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Ford Mustang Mach 1 Is Making a Comeback for 2021!

The long-anticipated Mustang variant is finally arriving, according to a leaked dealer order guide.

The Ford Mustang range already offers a lot of variety, from the EcoBoost turbocharged four-cylinder to the V-8-powered GT to the supercar-rivaling GT500. Heck, if you count the upcoming Mach-E as a member of the Mustang lineup (as Ford's marketing department would like you to) there's an all-electric SUV model, too. Ever on the lookout to expand the Mustang's appeal and leverage its heritage to do so, Ford has curiously been sitting on one hot Mustang for two decades: The Mustang Mach 1. No longer—it appears as though the Blue Oval is finally ready to dust off and reuse that Mach 1 badge.

How do we know? Enthusiast forum Mach-E Club recently posted leaked dealer VIN decoder guides for both the Mustang Mach-E and the 2021 Ford Mustang coupe. While the Mach-E document offered very little new information, the Mustang coupe's guide contained a big surprise: A Mach 1 trim level for the 2021 model year. Sadly, that's all the details we have at the moment, as the document doesn't give specifics on drivetrain, features, or price. But we can certainly speculate about the Mach 1's long-rumored comeback.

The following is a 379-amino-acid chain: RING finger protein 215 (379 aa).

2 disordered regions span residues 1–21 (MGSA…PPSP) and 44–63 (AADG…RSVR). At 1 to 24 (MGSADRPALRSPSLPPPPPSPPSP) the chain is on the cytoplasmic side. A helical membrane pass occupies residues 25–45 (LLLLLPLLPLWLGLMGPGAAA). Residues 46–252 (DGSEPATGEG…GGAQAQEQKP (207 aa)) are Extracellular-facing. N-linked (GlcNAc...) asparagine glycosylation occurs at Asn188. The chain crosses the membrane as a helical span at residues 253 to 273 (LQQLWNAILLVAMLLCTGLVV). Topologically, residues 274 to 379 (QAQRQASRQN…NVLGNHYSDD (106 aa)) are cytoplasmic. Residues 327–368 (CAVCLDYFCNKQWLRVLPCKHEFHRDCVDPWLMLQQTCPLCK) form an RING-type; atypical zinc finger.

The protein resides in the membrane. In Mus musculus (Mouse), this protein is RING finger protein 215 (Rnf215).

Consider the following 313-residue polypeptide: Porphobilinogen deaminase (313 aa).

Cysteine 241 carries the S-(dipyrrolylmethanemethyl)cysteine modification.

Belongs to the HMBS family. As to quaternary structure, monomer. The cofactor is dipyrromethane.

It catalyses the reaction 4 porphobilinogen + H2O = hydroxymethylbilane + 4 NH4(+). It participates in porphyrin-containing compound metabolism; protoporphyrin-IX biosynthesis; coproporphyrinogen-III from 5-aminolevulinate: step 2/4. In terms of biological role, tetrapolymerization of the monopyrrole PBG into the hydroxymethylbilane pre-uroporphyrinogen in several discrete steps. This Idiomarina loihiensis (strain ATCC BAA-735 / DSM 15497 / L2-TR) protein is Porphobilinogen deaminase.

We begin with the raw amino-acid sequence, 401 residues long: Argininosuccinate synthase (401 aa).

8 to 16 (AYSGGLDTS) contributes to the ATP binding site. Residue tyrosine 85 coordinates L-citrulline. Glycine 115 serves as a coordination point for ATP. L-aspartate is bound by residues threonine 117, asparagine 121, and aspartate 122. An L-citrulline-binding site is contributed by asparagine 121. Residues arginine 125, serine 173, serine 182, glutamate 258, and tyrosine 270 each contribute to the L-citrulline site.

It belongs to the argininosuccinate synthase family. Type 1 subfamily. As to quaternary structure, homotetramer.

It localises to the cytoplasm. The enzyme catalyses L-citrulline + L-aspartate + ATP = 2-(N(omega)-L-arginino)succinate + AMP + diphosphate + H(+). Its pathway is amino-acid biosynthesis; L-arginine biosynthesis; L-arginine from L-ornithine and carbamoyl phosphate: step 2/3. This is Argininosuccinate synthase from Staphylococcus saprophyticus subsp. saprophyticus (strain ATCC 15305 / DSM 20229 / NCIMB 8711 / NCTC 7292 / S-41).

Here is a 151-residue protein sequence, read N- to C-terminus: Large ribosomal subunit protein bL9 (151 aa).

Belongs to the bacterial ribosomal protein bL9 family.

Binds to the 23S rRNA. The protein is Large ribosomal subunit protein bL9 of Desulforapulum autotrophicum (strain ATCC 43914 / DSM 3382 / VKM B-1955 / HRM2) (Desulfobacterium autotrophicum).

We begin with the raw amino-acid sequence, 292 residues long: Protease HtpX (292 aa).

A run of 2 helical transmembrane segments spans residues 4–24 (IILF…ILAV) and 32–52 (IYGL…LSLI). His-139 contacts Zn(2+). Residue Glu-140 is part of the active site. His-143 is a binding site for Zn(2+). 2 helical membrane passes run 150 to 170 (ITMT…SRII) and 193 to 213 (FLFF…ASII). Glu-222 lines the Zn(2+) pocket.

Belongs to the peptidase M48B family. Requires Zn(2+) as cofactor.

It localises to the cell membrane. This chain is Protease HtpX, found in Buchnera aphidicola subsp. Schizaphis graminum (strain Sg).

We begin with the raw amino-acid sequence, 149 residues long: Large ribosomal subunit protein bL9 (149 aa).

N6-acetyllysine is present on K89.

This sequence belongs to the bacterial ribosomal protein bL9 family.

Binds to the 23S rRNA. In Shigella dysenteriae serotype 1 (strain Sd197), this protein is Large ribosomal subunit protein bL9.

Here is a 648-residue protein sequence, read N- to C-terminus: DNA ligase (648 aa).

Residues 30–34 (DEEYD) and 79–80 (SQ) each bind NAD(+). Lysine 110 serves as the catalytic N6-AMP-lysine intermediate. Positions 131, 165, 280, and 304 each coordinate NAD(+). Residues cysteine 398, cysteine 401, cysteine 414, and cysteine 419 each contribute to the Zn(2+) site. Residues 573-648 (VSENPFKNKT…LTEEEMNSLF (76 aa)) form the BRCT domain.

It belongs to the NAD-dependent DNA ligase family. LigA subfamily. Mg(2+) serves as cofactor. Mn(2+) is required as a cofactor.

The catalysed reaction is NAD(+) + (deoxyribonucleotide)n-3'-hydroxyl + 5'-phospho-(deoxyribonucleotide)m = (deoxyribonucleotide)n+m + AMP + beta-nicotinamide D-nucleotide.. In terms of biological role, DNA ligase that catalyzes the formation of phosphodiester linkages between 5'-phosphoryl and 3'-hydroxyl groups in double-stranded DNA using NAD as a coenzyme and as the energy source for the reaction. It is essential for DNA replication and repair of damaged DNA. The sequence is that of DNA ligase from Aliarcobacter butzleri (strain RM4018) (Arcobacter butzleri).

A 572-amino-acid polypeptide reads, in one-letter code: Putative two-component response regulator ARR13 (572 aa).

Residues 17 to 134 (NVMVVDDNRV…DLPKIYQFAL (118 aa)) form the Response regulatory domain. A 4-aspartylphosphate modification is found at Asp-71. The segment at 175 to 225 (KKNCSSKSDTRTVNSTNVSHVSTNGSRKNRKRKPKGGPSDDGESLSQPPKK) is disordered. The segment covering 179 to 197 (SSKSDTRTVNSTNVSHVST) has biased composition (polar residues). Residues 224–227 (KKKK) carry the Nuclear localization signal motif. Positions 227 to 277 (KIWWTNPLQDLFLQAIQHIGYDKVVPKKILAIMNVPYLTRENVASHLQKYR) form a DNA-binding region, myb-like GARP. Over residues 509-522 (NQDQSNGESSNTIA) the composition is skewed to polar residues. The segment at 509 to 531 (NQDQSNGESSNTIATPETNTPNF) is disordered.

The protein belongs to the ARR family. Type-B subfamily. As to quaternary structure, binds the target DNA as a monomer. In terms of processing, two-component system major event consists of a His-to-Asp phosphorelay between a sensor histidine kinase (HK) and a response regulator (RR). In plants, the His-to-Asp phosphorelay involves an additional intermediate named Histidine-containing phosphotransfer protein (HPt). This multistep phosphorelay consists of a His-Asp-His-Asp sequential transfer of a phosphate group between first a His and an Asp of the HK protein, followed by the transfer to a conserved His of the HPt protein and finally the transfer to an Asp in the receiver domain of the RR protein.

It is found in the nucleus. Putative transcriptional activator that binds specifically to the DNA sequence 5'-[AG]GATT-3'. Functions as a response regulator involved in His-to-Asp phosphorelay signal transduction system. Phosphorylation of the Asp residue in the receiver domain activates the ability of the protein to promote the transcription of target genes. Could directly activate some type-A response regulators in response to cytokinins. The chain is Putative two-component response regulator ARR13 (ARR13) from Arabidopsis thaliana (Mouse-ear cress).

The most popular theory is the Mach 1 will replace the limited-production Bullitt in the lineup. That model (pictured above), was built to commemorate the 50th anniversary of the Steve McQueen classic Bullitt. It is a special version of the GT with unique trim and 480 horsepower (20 more than a standard GT) thanks to a special intake manifold derived from the GT350's.

But, like all Mustang Bullitt special editions before it, the most recent iteration is subject to a licensing deal with Warner Brothers, the studio that owns the rights to Bullitt. That deal likely ends after the 2020 model year, and if Ford wanted to keep the basic formula of the Mustang Bullitt alive it could simply rebrand it to a name it owns, like Mach 1. There's even historical precedent for such a move. The first Bullitt special edition in 2001 was replaced by a limited-production Mach 1 for 2003, though that car got a different, more potent engine with twin-cam heads borrowed from the SVT Cobra.

Even if that is what Ford is planning, we still don't know what it will look like or if it will get any other upgrades. Barring any massive screw-ups in that department, we're looking forward to the Mach 1's return, not least because letting such a recognizable and cool-sounding nameplate go to waste was so uncharacteristic of Ford. The automaker could have probably picked a better time to launch the Mach 1, however—consider how confusing it might be to consumers to have both a Ford Mustang Mach 1 and a Ford Mustang Mach-E in the lineup. These are two very different vehicles ostensibly sharing the marketing glow of the Mustang lineage. Then again, GM made the questionable decision of naming two of its cars Volt and Bolt . . .